Йоханан Петровський-Штерн. “Належати до тих, кого вбивають...”: внутрішній вибір Леоніда Первомайського

Being for the Victims: Leonid Pervomais’kyi’s Ethical Responses to Violence

By Yohanan Petrovsky-Shtern

(Northwestern University, Illinois)

Source: Judaica Ukrainica 1 (2012): 317–405

Publication date: December 1, 2012

Publication type: article

Language: Ukrainian

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Abstract

The first English-language study of Leonid Pervomais’kyi (Illia Shliomovych Hurevych, 1908–1973), one of the key Ukrainian literati of the Soviet Ukraine, focuses on his dual identity as a poet of Ukrainian-Jewish concerns, and on the meanings and forms of the Jewish themes permeating his writings. Originally published as a chapter in a book on Ukrainian poets and writers of Jewish de-scent, this essay starts by analyzing Pervoma’skyi’s early prose of the 1920s, in which he sought to bring together Ukrainians and Jews and craft a Ukrainian-Jewish linguistic synthesis. It explores the transformation of Pervomais’kyi’s Jewish themes through the 1940s, when he turned to the literary exploration of the Holocaust; it reconstructs an unknown chapter in Pervomais’kyi’s bi-ography when, in the 1950s, he responded in a poetic form to the vicious at-tacks of the Soviet officialdom; and it traces Pervomais’kyi’s itinerary through the 1960–70s, the pinnacle of his poetic accomplishments, when he explored the fate of his own poetic language and the fates of the writers and poets worldwide. The essay approaches Pervomais’kyi from the perspective of anti-colonial theory and post-colonial studies, emphasizing Pervomais’kyi’s key themes: the shared fate of Ukrainians and Jews as the victims of violence and the attempts of the voiceless victims to rediscover their voice through the poetic means. This repossession of one’s voice becomes possible due to Pervomais’kyi’s conviction in the redemptive capacities of his literary text, and his conceptualization of the elements of poetry – words, lines, metaphors, papers, texts – in the context of violence andvictim-hood. Although the essay does not neutralize the complexities of Pervomais’kyi’s literary quest, it demonstrates his transformation over time, which brought him from predomi-nantly Soviet class-based themes to a rediscovery through poetic means of the semiotics of poetry, a unique phenomenon in the Ukrainian poetry of the 20th century. The essay argues for a critical role of several important Jewish themes in this transformation. The essay is taken from a Ukrainian-language book Anty-Impers’ka Alternatyvato be published by Krytyka.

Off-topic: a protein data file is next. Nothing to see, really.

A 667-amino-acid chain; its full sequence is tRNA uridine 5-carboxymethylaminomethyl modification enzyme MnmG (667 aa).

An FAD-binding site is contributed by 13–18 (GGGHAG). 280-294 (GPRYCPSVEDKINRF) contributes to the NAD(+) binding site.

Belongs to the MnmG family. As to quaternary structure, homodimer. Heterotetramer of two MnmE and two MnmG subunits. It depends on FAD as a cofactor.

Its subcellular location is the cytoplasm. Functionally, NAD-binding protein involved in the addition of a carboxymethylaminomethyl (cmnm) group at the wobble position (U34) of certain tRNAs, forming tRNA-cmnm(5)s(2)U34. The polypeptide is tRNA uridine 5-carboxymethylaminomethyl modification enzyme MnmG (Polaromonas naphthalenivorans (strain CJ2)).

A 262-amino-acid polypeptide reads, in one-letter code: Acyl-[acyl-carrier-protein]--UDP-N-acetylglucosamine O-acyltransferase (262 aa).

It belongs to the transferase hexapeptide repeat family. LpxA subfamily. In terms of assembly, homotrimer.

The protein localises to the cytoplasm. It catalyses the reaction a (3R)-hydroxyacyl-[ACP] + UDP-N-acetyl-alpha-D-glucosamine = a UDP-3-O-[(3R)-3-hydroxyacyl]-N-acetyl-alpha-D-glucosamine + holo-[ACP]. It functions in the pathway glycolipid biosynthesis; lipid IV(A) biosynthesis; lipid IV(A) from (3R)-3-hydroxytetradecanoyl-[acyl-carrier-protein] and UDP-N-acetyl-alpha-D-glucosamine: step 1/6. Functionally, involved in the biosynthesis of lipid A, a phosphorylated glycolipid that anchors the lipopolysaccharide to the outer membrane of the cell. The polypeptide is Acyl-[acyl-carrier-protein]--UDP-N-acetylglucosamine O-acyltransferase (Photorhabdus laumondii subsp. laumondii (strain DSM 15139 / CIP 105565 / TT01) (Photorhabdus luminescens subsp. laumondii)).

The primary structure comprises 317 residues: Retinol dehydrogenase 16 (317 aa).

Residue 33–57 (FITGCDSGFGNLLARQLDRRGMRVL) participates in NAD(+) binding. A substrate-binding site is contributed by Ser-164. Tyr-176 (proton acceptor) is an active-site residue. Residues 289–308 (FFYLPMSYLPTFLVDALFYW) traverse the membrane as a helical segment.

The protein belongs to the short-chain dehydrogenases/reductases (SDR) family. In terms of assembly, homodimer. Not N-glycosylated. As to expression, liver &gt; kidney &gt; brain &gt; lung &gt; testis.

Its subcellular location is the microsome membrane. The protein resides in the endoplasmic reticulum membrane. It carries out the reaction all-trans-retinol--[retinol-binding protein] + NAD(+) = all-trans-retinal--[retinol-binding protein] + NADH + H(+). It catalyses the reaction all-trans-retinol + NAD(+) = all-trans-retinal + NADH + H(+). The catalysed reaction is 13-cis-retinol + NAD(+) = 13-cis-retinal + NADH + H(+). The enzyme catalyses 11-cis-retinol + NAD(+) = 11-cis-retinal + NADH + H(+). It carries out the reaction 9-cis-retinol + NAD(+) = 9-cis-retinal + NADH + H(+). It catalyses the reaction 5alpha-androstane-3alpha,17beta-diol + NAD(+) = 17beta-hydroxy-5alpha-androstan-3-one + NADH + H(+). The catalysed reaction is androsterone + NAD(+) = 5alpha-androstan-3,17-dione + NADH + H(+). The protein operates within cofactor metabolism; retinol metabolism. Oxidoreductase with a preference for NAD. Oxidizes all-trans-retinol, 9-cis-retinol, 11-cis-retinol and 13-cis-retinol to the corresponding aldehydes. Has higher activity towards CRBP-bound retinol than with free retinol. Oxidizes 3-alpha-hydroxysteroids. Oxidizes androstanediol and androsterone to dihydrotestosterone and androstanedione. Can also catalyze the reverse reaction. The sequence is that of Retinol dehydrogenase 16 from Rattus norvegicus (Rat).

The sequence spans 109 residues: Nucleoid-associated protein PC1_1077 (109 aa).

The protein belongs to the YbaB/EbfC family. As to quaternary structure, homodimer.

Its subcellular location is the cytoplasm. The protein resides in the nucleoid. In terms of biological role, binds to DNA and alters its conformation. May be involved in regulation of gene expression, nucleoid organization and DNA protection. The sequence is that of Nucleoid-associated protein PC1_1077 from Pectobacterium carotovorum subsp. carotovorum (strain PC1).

Bibliography

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